In today’s blog we share a comment made by VRS Research Team and our Chief Technical Analyst Spyridon Vasileiou on the outlook of the Baltic Dry Index.
“…Baltic Dry Index has recovered rather swiftly from its early 2020 steep sell-off. As we can clearly see from the above Figure 1, BDI was in a precipitous decline already weeks before COVID-19 started to spread out of China. BDI had peaked in late September 2019 at 2518 and lost -84% of its value to its May 14th low at 393! As we can see from Figures 3 & 4, there is an overall correlation between BDI and Chinese equities (a proxy for Chinese growth and exports).
The rally off the spring 2020 lows is nonetheless attributed to China’s opening-up its plants and production after a two-month hiatus. The initial surge of BDI to its early July high (at 1956) was tracking the Shanghai Composite Index (SSEC) rather closely. After a double-dip in August/September, BDI is climbing again. As it is weighted in 40% Capesize, 30% Panamax and 30% Supramax (a total of 20 routes are calculated) BDI is a good indicator of global trade and a proxy for dry bulk shipping stocks as well as a general shipping market bellwether. Its price levels are closely correlated with what is going on in the Far East/China and therefore a good gauge of pending economic activity. We must be reminded that even before something is produced raw materials need to be purchased and shipped across the globe for production to happen. But how do we know that higher BDI levels are surely attributed to real production happening? We do not. When combining BDI with China’s output and exports we then can confirm the positive outcome. Otherwise, any movement of raw materials could be related to plain re-stocking of inventories. As we mentioned earlier that BDI rally off the May lows was confirmed by a good rally in Chinese equities. Therefore, we can firmly say that the BDI surge was for real and rhymed well with China’s return to production in Q2. We need to keep an eye on both BDI prices and output levels/exports out of China for clues…”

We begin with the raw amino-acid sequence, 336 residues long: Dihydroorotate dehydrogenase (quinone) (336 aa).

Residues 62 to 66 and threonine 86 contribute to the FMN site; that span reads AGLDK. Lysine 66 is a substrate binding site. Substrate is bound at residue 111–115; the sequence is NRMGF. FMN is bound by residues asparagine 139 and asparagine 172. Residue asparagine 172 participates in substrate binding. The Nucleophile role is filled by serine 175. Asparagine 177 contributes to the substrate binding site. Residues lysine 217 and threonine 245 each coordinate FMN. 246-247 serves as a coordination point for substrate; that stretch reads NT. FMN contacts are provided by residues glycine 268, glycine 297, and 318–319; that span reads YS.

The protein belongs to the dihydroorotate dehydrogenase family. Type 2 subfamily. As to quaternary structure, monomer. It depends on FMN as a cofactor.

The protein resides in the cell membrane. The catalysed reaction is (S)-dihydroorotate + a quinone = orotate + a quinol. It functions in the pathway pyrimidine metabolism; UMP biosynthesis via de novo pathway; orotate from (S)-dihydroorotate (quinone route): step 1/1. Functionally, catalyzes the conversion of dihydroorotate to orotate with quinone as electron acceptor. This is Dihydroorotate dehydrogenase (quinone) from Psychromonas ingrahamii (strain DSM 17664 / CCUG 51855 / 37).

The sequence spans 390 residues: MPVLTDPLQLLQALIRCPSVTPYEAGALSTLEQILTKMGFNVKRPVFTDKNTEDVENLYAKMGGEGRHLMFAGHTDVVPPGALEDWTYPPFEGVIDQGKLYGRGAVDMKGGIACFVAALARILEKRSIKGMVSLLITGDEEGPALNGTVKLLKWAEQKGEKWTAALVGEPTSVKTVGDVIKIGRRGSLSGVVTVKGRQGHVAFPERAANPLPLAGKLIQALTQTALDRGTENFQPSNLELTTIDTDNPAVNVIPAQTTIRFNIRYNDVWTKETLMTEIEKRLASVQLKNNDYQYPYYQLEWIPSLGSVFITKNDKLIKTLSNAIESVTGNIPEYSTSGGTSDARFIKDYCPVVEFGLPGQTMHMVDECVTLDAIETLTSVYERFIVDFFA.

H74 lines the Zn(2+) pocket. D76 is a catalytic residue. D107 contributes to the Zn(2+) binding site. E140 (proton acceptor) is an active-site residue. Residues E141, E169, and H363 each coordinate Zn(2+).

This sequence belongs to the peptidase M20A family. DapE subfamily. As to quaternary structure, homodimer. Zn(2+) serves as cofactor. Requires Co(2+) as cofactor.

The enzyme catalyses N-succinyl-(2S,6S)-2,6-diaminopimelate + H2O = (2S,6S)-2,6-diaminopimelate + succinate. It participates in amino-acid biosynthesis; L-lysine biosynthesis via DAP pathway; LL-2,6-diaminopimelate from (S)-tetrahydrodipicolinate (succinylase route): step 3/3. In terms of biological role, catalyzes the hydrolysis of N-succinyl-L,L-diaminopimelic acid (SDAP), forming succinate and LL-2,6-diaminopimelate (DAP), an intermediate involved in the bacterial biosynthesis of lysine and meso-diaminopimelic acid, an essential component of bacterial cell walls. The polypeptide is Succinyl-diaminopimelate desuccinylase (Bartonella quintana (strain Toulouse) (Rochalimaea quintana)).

Figure 1: Baltic Dry Index (BDI) – Daily Prices as of October 9, 2020 (since July 2015)
Figure 2: Baltic Dry Index – Weekly (2009 – Oct 9, 2020)
Figure 3: BDI vs. SSEC – Monthly (2003 – Oct 9, 2020)
Figure 4: BDI vs. SSEC – Weekly (2003 – Oct 9, 2020)